How to Avoid the Nasty Norovirus Stomach Bug

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Nobody likes a stomach bug. There’s the nausea, vomiting, diarrhea—and if you’re lucky, you get all of the above. And if this particular stomach bug happens to be norovirus, you have the extra treat of knowing it’s super transmissible.

The CDC told that norovirus cases are on the rise in all 14 of the states that report to its norovirus surveillance program. Noro isn’t a new virus, but it tends to surge in the winter, and it seems to be following that program this year. So here is what you need to know.

What is norovirus?

Norovirus is a virus that can cause gastrointestinal symptoms like diarrhea, vomiting, nausea, and stomach pain. Sometimes it can cause headaches and body aches as well. A bad cause of noro can cause dehydration, especially in children and older adults.

Norovirus can spread through contaminated food or water, or from touching surfaces that are contaminated with the virus. This virus is particularly infectious and long-lasting, so you’ll want to wash your hands frequently if you’re sick or if you know somebody who is, and you’ll want to sanitize anything the sick person may have touched or, you know, spewed onto. Definitely don’t share food or utensils with the sick person, and wash your hands after changing a sick baby’s diaper.

What is stomach flu?

I hate the name “stomach flu” because it’s not a flu at all. “The flu” is a nickname for influenza, a totally different virus. But we often use the term “stomach flu” to refer to any gastrointestinal illness. A stomach flu can result from a virus you picked up from a surface, or it can be a case of food poisoning from any of a variety of viruses, bacteria, and other microorganisms.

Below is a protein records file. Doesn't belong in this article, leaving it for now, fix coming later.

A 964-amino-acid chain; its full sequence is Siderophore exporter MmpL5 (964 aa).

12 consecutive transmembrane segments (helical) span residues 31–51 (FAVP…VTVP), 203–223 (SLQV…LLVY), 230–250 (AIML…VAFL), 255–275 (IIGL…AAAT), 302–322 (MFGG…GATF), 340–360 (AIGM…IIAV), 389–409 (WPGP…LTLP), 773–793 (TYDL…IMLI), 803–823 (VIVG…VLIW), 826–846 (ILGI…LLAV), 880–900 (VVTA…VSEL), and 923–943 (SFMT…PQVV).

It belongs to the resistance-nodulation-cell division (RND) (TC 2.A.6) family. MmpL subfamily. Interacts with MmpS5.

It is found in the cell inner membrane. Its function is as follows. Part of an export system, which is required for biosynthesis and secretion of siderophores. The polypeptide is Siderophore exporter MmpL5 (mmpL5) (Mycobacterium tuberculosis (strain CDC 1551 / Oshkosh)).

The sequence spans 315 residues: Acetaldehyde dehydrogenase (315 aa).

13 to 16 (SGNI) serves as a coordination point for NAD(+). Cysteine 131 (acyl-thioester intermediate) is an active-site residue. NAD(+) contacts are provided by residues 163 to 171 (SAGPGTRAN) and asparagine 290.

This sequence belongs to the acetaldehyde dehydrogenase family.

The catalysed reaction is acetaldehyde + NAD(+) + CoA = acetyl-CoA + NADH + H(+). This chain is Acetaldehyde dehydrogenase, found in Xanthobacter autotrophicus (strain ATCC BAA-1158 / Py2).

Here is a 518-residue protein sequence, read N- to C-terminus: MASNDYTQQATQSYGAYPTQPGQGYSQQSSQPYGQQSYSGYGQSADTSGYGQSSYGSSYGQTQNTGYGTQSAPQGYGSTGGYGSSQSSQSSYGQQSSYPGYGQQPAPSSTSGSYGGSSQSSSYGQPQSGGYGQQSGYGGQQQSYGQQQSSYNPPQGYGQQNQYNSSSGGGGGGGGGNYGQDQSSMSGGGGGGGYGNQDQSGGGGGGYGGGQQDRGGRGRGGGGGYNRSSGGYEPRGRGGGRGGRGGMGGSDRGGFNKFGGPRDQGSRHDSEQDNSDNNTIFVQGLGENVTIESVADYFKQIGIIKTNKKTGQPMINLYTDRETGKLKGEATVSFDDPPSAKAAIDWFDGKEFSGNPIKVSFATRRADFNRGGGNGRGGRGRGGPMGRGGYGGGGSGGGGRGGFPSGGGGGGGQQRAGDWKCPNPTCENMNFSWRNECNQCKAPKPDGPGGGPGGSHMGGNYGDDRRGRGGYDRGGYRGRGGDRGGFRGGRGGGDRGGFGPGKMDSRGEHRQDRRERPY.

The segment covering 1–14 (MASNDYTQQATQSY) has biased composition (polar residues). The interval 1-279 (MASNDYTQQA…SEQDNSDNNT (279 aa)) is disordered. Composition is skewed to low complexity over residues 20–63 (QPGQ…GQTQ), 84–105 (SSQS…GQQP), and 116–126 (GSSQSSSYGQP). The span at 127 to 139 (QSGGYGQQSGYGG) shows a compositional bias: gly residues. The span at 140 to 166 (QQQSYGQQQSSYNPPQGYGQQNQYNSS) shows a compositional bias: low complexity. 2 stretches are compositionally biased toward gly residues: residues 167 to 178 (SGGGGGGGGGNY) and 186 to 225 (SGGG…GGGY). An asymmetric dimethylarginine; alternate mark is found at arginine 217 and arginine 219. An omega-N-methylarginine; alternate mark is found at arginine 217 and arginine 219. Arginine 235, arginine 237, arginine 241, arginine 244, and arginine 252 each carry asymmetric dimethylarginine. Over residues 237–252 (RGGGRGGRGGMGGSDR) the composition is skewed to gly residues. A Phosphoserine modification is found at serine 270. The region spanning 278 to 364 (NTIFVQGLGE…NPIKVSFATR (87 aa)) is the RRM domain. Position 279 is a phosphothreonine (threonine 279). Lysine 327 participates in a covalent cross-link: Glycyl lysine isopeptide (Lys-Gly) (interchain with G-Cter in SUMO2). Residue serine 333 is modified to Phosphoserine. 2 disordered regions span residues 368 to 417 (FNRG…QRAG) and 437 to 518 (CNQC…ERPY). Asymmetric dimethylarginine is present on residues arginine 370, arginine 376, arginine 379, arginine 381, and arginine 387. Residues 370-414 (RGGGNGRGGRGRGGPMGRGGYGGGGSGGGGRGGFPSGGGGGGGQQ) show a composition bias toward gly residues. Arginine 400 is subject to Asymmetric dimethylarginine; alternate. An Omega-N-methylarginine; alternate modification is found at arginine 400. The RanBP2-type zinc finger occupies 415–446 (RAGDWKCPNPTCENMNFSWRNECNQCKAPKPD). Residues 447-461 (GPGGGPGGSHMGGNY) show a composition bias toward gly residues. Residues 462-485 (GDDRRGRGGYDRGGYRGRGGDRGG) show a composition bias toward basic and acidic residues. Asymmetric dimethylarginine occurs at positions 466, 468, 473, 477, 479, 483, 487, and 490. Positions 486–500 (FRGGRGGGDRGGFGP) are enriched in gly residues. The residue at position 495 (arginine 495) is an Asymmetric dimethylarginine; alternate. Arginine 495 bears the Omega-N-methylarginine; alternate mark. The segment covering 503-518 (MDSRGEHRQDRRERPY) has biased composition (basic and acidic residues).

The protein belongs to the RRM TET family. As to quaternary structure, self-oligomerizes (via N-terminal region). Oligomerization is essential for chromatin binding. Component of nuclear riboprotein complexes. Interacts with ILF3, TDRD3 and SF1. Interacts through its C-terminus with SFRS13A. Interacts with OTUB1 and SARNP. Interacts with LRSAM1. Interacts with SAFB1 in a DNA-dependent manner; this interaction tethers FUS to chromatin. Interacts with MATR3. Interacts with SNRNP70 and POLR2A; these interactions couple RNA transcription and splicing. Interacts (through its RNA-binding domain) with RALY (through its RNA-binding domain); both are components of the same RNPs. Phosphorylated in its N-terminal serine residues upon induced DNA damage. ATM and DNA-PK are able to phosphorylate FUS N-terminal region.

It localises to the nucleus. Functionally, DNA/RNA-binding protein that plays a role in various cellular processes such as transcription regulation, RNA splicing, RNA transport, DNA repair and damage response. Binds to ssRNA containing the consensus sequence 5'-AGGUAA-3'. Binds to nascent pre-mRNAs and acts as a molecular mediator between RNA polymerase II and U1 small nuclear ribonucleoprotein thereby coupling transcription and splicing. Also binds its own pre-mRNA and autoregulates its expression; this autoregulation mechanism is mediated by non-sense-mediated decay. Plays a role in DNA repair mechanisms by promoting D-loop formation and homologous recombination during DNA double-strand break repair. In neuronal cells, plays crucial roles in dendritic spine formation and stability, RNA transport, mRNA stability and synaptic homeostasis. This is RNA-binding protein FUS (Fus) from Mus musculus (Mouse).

How is norovirus different from other viruses?

A few fun facts about norovirus, according to the CDC:

  • Hand sanitizer doesn’t work well against norovirus. Wash your hands if at all possible.
  • Norovirus can be transmitted by vegetables or even oysters that were grown in contaminated water. There is currently a norovirus outbreak linked to oysters from Texas.
  • Quick steaming (of shellfish, for example) doesn’t always kill norovirus. You need to cook oysters to 145°F to make sure they can’t spread the virus.
  • People who are sick shouldn’t prepare food or care for others, and this is especially important with norovirus. Virus particles can get on food and make others sick.

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